Anchoring elements of this type cannot only be used on bits in which the front section has a highly conical tip, e.g., the tip of cross-tip bits, and in which the base that is directed toward the shaft section has a greater diameter than the tip, but also on front sections that have a linearly extending profile in the axial direction, for example, a profile for TORX® screws or hex-head screws. In order to connect the front section and the shaft section, the profile of the front section extends over its entire length in such bits, i.e., it also engages into the recess on the front end surface of the shaft section. In this case, the recess has the same cross-sectional profile as the front section. In a conical connection, the profile of the front section extends conically over a length that is intended for the anchoring in the recess of the shaft section, and the recess has the same conicity plus an allowance for compensating tolerances such that a rigid pressed connection is achieved. In case of a positive connection, a round recess is realized and the profile of the front section cuts into the wall of the recess with the shaft section while the two parts are pressed together.
Embodiments of such connections are illustrated in
In contrast to one-piece screwdriver bits that are manufactured, for example, by means of injection molding (e.g., according to DE 42 41 005 A1), the described two-piece design provides the advantage that the small front section can be manufactured from a hard metal powder by means of a compression molding process such that it has a high dimensional accuracy and does not contain notches in the plane with the highest torsional load, i.e., in the plane of the front end surface of the drive section. Such notches would increase the risk of fractures due to stress concentrations. For example, the direct transition of the cruciform lands into the end surface in the one-piece design according to DE 42 41 005 A1 would be considered as such a notch.
The explanations regarding the cross-tip profiles also apply, in principle, to other profiles. However, with respect to the compression molding technique, profiles with a cross section that uniformly extends in the axial direction according to
With respect to the invention, this means that the ratio L1/d0 (
In the corresponding profiles without continuation, it is preferred that the ratios of length to diameter (or the width across corners d0) respectively refers to the total length LG according to
The invention is not limited to the described embodiments that may be modified in different ways. This initially applies to the shape of the anchoring elements, where it would also be conceivable to utilize two or more anchoring elements per bit if these anchoring elements are realized, for example, in the form of several pins.
In addition, the described dimensions L0, L1, d0, etc., may be chosen differently than described above by way of example. The ratios of length to diameter should always specifically be chosen such that the smallest possible circumferential surfaces or contact surfaces with the pressing tool are achieved in order to create favorable frictional conditions and eliminate the need for high ejector forces. It is also possible to base the dimension of L0 on a value other than the greatest absolute penetrating depth. It would also be possible, e.g., to use the broadest TMAX/TMIN range for this purpose, where the length L0 is chosen such that it corresponds to a dimension that lies approximately in the middle of this range. Although the penetrating sections d0 not fully penetrate the largest screws in such instances, the penetrating depth is still sufficiently deep for achieving adequate seating. The specific dimensions for individual cases can be easily determined on the basis of previous explanations, as well as by means of calculation and experiment. It was determined that the L/d0 ratio should preferably always be less than 2.2, in particular, less than 2.0. In bits with continuation, L1/d0 ratios which are even smaller than 1.5 proved to be particularly advantageous, where the dimension d0 is determined by the corresponding screw head. In addition, the short lengths of L1 and LG in accordance with the invention are not only advantageous during the compression molding process and the immediately ensuing sintering process, but also for front sections manufactured by means of injection molding. As in the compression molding method, a removal from the mold by means of an ejector is usually carried out in injection molding processes. Consequently, it is desirable to reduce the resistance to removal from the mold by reducing the length. In order to promote the injection molding process, the hard metal powder mixture contains a fraction of a thermoplastic fluxing agent (e.g., wax or plastic) that is extracted from the blank again before the sintering process. With respect to the homogenization of the bit structures, the chosen grain size composition of the hard metal powder mixture also proved to be an important factor. In this respect, grain variations in the mixture between 0.5 μm and 8 μm are particularly advantageous. Finally, it goes without saying that the different characteristics and dimensions may also be used in other combinations than those described above and illustrated in the figures.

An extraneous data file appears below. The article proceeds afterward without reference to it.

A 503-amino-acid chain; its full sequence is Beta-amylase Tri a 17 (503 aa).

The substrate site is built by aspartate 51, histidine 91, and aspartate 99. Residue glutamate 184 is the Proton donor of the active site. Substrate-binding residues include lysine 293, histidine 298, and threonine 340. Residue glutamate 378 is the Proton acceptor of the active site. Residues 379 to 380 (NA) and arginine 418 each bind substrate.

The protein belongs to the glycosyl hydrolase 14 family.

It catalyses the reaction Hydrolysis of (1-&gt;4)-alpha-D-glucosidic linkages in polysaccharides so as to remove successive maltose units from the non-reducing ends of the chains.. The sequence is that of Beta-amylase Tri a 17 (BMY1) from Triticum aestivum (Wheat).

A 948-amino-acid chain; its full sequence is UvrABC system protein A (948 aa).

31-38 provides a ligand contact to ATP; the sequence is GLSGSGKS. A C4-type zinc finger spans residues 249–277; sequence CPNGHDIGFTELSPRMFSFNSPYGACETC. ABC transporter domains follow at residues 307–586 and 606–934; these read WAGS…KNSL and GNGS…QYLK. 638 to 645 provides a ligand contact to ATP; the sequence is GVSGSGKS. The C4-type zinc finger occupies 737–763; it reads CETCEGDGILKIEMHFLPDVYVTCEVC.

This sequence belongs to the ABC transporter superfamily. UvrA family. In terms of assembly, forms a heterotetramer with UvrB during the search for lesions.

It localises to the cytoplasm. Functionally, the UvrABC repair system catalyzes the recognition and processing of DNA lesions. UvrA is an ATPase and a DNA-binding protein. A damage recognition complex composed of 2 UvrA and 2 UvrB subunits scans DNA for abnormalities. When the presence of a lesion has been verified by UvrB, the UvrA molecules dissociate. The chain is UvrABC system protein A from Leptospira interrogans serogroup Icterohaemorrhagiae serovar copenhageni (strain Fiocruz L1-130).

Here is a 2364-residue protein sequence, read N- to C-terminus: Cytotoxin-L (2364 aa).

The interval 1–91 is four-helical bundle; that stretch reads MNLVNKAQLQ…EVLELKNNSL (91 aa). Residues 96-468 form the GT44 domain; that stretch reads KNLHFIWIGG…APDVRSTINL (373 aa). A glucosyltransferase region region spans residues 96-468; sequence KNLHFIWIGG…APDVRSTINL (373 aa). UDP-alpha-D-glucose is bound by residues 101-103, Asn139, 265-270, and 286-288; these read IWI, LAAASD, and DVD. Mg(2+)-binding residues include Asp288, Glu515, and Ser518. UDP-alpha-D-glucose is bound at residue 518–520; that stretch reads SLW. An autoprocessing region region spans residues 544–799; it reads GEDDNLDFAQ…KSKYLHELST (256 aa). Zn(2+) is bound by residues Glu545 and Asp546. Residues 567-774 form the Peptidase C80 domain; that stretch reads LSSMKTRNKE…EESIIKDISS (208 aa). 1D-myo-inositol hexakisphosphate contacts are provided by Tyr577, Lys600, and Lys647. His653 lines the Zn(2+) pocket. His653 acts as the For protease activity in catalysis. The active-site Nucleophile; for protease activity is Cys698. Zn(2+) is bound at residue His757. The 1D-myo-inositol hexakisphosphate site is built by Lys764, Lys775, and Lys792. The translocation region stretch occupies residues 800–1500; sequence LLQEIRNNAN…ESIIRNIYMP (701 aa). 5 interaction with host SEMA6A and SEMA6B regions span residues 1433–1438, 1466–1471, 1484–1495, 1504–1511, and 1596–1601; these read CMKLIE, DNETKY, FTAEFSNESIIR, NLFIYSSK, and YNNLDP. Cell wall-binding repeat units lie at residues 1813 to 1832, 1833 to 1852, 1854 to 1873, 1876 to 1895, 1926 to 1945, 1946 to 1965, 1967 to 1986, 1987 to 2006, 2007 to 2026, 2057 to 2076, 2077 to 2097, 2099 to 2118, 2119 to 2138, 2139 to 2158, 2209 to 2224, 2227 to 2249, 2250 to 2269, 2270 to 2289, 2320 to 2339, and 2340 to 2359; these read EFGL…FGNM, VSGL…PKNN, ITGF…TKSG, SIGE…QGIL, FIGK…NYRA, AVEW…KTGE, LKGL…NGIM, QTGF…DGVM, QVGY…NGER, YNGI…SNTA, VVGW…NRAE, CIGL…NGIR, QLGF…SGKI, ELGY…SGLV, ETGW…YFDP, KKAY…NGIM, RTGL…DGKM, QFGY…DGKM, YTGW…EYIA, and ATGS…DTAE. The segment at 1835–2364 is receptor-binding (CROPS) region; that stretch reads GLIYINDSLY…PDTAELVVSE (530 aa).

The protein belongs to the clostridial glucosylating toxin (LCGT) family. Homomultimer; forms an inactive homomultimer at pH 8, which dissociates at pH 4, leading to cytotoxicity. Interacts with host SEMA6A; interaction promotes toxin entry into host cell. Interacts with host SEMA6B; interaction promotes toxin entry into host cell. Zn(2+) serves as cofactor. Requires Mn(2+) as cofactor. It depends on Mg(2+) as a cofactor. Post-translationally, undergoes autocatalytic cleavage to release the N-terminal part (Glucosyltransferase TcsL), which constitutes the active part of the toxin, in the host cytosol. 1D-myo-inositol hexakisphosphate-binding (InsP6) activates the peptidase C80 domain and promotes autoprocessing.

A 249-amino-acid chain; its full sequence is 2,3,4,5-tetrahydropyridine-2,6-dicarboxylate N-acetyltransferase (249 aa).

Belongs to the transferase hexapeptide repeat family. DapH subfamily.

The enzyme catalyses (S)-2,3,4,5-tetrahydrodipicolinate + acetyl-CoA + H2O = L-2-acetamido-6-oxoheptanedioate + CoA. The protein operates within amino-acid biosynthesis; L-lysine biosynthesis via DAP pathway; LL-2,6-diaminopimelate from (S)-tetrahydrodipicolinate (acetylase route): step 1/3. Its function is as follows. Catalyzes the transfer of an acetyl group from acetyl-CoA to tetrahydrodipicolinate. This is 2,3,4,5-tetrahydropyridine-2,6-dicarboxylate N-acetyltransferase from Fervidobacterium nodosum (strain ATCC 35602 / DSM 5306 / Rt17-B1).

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|U.S. Classification||81/460, 81/436|
|International Classification||B25B15/00, B25B23/00|
|Cooperative Classification||B25B15/002, B25B15/005|
|European Classification||B25B15/00B1, B25B15/00B2B|
|Sep 18, 2007||CC||Certificate of correction|
|Jul 1, 2010||FPAY||Fee payment|
Year of fee payment: 4
|Jul 24, 2014||FPAY||Fee payment|
Year of fee payment: 8